Scripture: Ezekiel, chapters 36-37; Psalm 110; Revelation, chapter 19
Ezekiel 36:22-32 (NASB) – “Therefore say to the house of Israel, ‘This is what the Lord God says: “It is not for your sake, house of Israel, that I am about to act, but for My holy name, which you have profaned among the nations where you went. And I will vindicate the holiness of My great name which has been profaned among the nations, which you have profaned among them. Then the nations will know that I am the Lord,” declares the Lord God, “when I show Myself holy among you in their sight. For I will take you from the nations, and gather you from all the lands; and I will bring you into your own land. Then I will sprinkle clean water on you, and you will be clean; I will cleanse you from all your filthiness and from all your idols.
Moreover, I will give you a new heart and put a new spirit within you; and I will remove the heart of stone from your flesh and give you a heart of flesh. And I will put My Spirit within you and bring it about that you walk in My statutes, and are careful and follow My ordinances. And you will live in the land that I gave to your forefathers; so you will be My people, and I will be your God.
Moreover, I will save you from all your uncleanness; and I will call for the grain and multiply it, and I will not bring a famine on you. Instead, I will multiply the fruit of the tree and the produce of the field, so that you will not receive again the disgrace of famine among the nations. Then you will remember your evil ways and your deeds that were not good, and you will loathe yourselves in your own sight for your wrongdoings and your abominations. I am not doing this for your own sake,” declares the Lord God; “let that be known to you. Be ashamed and humiliated for your ways, house of Israel!”’”
Observations: Our passages for today include Ezekiel 37, the familiar “dry bones” passage. That vision symbolized God’s plan to restore the people to their land and their status as “His” people. But I’m drawn today to chapter 36, and the phrase, “It is not for your sake.” God is planning to do great things for the people of Israel, but not because of any good they have done. After all, they were in exile because they had not done good!
Our passage from chapter 36 describes the ways in which Israel had dishonored God. They had profaned His name among the nations. They had developed hearts of stone, which were unresponsive to God. Their uncleanness – your evil ways and your deeds that were not good – had polluted the land. Their disobedience and rebellion had led to their exile. No one could honestly say that they didn’t “deserve” their punishment.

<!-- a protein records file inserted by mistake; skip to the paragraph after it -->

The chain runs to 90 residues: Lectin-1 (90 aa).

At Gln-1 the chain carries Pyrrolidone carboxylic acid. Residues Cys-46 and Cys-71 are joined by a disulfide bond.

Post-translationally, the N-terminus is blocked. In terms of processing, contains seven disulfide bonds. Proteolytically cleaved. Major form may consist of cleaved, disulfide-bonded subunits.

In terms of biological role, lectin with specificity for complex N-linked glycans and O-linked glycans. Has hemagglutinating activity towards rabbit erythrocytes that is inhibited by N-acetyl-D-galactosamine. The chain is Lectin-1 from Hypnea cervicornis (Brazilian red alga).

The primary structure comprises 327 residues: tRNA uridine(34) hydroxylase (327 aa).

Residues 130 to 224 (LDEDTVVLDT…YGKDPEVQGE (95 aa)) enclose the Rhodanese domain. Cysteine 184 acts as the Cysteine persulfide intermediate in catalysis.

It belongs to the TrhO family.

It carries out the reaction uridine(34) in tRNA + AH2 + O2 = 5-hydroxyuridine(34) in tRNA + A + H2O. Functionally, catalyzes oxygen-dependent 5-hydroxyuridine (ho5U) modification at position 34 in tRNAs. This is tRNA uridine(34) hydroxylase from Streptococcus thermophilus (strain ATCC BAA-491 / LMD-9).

Now, God was preparing to restore them – but they needed to recognize that it was not for their sake. They hadn’t done anything to deserve God’s favor; that’s what “grace” is all about. Their disobedience, and the punishment that resulted, had caused other people to speak against God. “When they [Israel] came to the nations where they went, they profaned My holy name, because it was said of them, ‘These are the people of the Lord, yet they have left His land’” (36:20). God was going to act to uphold His name and His character. The people of Israel would benefit from God’s act, but it was not for their sake.
Application: I fear that we often misunderstand this principle. We convince ourselves that God’s favor means that we are “good people,” that somehow we deserve His blessings. Nothing could be further from the truth! Every blessing that God gives us is a result of his grace. When we forget that, we can become prideful – thinking that we deserve God’s favor. That leads us to believe that we’re better than other people. From there, we fall into the trap of thinking that wealth and health are signs of God’s favor, and that poverty and illness are signs of His disfavor. His Word clearly teaches us that this is not true.
We should always remember that anything that we consider a blessing is a gift from God. Hopefully, we have all learned to receive gifts graciously and gratefully – even if we don’t particularly “like” them at first. The fact that God didn’t restore Israel for their sake doesn’t mean that God didn’t love them. It didn’t mean that God wasn’t working for their good through everything that happened. It simply means that they hadn’t “earned” His favor. And neither have we.
Prayer: Father, thank you for all of the ways that You have blessed us today. Forgive us for not recognizing Your goodness, for not being grateful for Your work in our lives. Help us to see the ways that You are working; more importantly, help us to understand Your purposes in us. Guard us against spiritual pride that would convince us that we “deserve” your favor. Help us not to think that your blessings are “for our sake”; help us instead to seek to do all things for Your sake, and for Your glory. Amen.